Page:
Arrests in Citywide Dog Fighting Rings Exemplify the Need for Registry as a Matter of Public Safety

April 14, 2011 — Senator Larry Farnese today announced that he has introduced legislation that would create an Animal Abuse Registry in Pennsylvania for those convicted of cruelty to animals.

“This week’s arrests of 19 people in a citywide dog fighting ring exemplify the need for a registry as a matter of public safety,” Senator Farnese said. “Many of those were arrested are known to law enforcement for other crimes. Animal cruelty is on the rise, both in number and in degree of severity. Some people justify this dog-fighting behavior as ‘cultural.’ I reject that. Our culture does not tolerate this behavior.”

Police said that 24 dogs, including puppies, were seized— many with bloody scars from fighting. Two dogs were found fighting inside a ring in a second-floor bedroom. Drugs, guns, heavy chains, steroids and treadmills were also taken from the properties.

In New Jersey this week, a 17-week-old puppy was found lying in the road after having been shot three times.

The American Psychiatric Association considers there to be a high correlation between animal abusers and those who are violent toward people. There are myriad examples of violent criminals who have a history of animal cruelty.

The U.S. Department of Justice also uses animal abuse as a marker for youth at risk of violent behavior. By creating an animal abuse registry, the community will be served by helping reduce the risk of new animal and human victims at the hands of repeat offenders.

“Communities are entitled to know about these convictions,” Senator Farnese said.

Under Senate Bill 921, persons convicted of an animal abuse crime will be required within ten days of conviction to register their names, aliases, addresses, place of employment, date of birth, social security number, a recent photograph and the offense for which they were convicted.

Any individual with two or more convictions set forth under the registration requirements are subject to lifetime registration.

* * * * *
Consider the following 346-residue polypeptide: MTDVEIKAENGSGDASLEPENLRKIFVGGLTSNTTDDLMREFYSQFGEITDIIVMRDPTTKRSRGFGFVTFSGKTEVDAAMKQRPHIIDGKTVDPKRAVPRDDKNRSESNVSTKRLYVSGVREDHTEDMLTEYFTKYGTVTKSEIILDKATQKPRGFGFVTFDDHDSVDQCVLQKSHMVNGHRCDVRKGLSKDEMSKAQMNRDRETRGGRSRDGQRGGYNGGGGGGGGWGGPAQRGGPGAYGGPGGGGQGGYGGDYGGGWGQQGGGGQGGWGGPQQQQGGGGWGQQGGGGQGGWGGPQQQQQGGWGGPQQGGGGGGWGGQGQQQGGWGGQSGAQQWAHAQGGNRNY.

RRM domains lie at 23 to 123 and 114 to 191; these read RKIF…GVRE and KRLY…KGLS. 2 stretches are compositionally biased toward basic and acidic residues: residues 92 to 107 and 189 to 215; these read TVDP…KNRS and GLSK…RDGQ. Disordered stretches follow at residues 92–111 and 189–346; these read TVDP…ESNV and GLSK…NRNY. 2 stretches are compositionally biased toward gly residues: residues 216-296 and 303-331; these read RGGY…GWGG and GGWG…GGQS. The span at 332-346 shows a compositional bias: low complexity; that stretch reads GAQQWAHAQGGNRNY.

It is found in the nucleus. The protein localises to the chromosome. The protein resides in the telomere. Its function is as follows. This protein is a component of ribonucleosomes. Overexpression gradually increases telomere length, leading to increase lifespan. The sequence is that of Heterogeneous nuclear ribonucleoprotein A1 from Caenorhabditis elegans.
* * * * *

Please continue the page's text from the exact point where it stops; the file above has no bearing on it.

Offenders would be required to update their information annually and whenever their information changes. Those individuals who fail to register or reregister commit a felony of the third degree. Those individuals who fail to provide accurate registry information commit a felony of the second degree.

The legislation would also require that those who must register pay an annual $50 fee, which will go into a restricted account to pay for the maintenance of the animal abuse registry. The sheriff in each county will be required to maintain a local registry responsible for forwarding all registration information to the Pennsylvania State Police. PSP will be required to maintain a central registry available to the public.

The restricted account to be established in the State Treasury will be known as the Animal Abuse Registry Fund. This fund will be used exclusively for funding the administration of the registry by county sheriffs and the Pennsylvania State Police.

Several states, including California and New York, have introduced similar legislation. Suffolk County, New York recently passed legislation creating the nation’s first animal abuser registry in response to a barrage of animal abuse incidents in their area.

The bill is now in the Judiciary Committee.

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